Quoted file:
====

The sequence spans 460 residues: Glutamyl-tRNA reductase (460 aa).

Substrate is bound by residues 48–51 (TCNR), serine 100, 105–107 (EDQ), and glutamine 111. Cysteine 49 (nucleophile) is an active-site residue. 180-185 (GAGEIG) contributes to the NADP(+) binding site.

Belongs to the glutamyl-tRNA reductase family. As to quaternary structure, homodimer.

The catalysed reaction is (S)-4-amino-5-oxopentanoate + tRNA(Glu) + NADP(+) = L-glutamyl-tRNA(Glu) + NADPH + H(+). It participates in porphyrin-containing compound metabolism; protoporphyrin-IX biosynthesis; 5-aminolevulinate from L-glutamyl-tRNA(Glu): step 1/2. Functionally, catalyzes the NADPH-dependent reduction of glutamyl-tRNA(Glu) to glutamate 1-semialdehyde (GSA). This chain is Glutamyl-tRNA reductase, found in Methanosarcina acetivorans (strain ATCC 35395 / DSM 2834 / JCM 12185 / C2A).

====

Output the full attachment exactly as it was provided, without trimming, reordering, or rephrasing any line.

The sequence spans 460 residues: Glutamyl-tRNA reductase (460 aa).

Substrate is bound by residues 48–51 (TCNR), serine 100, 105–107 (EDQ), and glutamine 111. Cysteine 49 (nucleophile) is an active-site residue. 180-185 (GAGEIG) contributes to the NADP(+) binding site.

Belongs to the glutamyl-tRNA reductase family. As to quaternary structure, homodimer.

The catalysed reaction is (S)-4-amino-5-oxopentanoate + tRNA(Glu) + NADP(+) = L-glutamyl-tRNA(Glu) + NADPH + H(+). It participates in porphyrin-containing compound metabolism; protoporphyrin-IX biosynthesis; 5-aminolevulinate from L-glutamyl-tRNA(Glu): step 1/2. Functionally, catalyzes the NADPH-dependent reduction of glutamyl-tRNA(Glu) to glutamate 1-semialdehyde (GSA). This chain is Glutamyl-tRNA reductase, found in Methanosarcina acetivorans (strain ATCC 35395 / DSM 2834 / JCM 12185 / C2A).